Beijing people applauded the removal of COVID-19 testing booths, while Shenzhen followed the lead of other cities by declaring that commuters will no longer be required to produce their test results in order to travel, as a loosening of China’s virus restrictions gathered momentum.
Although daily instances are hovering at all-time highs, several localities are easing COVID-19 testing criteria and quarantine regulations in an effort to make China’s zero-COVID policy more targeted amid an economic recession and public turmoil.
China’s zero-tolerance policy to COVID, which has resulted in lockdowns and frequent virus testing, has made it an outlier in the global community three years into the pandemic. It states that the actions are necessary to save lives and prevent healthcare system overload.
China began modifying its strategy this month, asking local governments to become more focused. However, initial reactions were marked by uncertainty and even tighter lockdowns as cities sought to contain the outbreak.
Then, a catastrophic apartment fire in the city of Urumqi in the far west spurred dozens of protests against COVID restrictions in a wave unprecedented in mainland China since President Xi Jinping assumed control in 2012. Since then, cities such as Guangzhou and Beijing have taken the initiative in effecting change.
Shenzhen, a city in southern China, declared on Saturday, December 3, that it would no longer require a negative COVID test result to utilize public transportation or enter parks, following similar actions by Chengdu and Tianjin, two of China’s largest cities.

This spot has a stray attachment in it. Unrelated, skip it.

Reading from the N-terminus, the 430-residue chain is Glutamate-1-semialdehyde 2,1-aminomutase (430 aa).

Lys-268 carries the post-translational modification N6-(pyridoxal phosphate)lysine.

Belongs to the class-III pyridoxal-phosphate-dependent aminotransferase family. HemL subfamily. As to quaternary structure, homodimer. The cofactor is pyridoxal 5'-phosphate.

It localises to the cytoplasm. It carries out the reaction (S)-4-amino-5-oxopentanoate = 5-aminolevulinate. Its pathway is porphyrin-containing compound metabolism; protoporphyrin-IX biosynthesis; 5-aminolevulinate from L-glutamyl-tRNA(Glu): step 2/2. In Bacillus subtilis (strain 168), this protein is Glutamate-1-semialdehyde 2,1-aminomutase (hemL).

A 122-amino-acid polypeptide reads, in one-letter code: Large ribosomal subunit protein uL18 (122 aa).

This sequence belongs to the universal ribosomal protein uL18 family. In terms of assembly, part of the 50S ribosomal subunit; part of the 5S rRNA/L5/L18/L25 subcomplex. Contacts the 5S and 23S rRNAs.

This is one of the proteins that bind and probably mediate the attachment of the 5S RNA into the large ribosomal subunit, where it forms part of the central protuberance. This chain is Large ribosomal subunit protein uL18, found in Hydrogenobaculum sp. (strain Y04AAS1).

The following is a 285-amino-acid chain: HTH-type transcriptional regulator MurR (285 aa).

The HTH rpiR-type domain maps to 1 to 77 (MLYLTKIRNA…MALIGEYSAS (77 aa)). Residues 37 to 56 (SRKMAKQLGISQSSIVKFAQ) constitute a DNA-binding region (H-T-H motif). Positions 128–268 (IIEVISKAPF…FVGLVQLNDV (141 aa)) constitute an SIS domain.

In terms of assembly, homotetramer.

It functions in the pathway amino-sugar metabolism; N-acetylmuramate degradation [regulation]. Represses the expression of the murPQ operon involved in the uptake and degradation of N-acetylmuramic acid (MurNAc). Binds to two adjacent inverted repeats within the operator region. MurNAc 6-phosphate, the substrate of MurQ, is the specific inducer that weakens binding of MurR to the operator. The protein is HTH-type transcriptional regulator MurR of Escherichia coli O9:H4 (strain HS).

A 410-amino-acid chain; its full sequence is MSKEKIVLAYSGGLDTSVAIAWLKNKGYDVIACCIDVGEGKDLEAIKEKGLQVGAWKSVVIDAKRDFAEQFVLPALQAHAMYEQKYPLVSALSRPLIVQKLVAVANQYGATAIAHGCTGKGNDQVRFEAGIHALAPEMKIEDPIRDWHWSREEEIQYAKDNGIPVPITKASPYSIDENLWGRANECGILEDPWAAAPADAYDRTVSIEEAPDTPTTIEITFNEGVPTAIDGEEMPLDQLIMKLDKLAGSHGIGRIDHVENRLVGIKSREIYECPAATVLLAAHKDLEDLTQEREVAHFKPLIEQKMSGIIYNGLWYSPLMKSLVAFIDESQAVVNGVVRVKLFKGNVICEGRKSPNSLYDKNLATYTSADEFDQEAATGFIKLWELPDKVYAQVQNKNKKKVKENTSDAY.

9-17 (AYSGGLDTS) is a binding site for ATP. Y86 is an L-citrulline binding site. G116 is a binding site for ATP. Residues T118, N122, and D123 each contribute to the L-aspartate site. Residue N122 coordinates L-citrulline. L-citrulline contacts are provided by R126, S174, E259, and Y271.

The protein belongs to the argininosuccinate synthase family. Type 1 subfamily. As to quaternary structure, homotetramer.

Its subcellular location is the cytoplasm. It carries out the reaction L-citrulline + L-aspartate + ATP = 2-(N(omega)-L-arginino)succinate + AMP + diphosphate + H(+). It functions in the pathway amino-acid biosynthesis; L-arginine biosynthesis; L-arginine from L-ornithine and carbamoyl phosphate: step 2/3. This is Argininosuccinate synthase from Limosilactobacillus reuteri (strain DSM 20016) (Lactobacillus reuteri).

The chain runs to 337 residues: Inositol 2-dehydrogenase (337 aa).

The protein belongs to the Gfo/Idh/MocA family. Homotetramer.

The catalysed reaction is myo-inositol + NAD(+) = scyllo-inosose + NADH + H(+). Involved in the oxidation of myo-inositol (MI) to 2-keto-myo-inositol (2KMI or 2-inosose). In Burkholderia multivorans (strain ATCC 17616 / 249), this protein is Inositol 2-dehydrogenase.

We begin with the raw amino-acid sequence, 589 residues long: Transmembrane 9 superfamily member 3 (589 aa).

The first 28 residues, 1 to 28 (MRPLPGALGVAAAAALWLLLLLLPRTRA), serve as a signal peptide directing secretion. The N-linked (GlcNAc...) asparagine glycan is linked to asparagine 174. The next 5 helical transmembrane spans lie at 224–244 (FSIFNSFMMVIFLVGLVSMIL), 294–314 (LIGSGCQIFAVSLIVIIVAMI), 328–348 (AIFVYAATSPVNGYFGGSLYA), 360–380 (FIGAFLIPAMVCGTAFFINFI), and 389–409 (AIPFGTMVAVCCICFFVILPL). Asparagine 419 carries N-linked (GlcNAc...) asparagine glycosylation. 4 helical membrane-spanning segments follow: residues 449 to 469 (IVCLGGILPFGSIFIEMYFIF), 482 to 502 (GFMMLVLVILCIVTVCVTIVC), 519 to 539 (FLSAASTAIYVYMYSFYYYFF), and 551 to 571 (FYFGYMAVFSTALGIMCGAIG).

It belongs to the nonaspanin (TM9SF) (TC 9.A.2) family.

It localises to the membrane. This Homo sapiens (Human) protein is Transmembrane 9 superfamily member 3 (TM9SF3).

Many testing booths in the Chinese capital Beijing have also been closed, as the city no longer requires negative test results as a prerequisite for entry to places such as supermarkets and will do so for subways beginning on Monday. However, many other venues, including offices, continue to require negative test results.
On Friday, December 2, a video showing employees in Beijing using a crane to load a testing booth onto a truck went popular on Chinese social media.
“This should have been removed sooner!” remarked one commentator. “Exiled to the past,” said another.
Reuters was unable to verify the footage’s veracity. At a few of the remaining booths, though, residents complained of hour-long lines for the tests as a result of the closures.
Sources familiar with the situation told Reuters earlier this week that China is poised to announce a statewide drop in testing standards as well as enabling positive cases and close contacts to isolate at home under certain conditions.
During a meeting with European Union officials on Thursday, December 1 in Beijing, Xi blamed the large protests on youngsters upset by years of the COVID-19 epidemic, but said the now-dominant Omicron strain of the virus allowed for fewer restrictions, according to EU officials.
Officials have just recently begun to downplay the dangers of Omicron, which represents a substantial shift in message in a society where fear of COVID is widespread.
On Friday, some Beijing communities posted on social media guidelines for how positive cases can be isolated at home, a groundbreaking action that represents a departure from official guidance to transfer such individuals to central quarantine.
Nonetheless, the relief has been followed by concerns, particularly from groups such as the elderly who feel more vulnerable to a sickness that authorities had constantly described as fatal until this week, illustrating the challenges Xi and Chinese leaders confront in easing restrictions.
Friday, China reported 32,827 new local COVID-19 infections, down from 34,772 the previous day.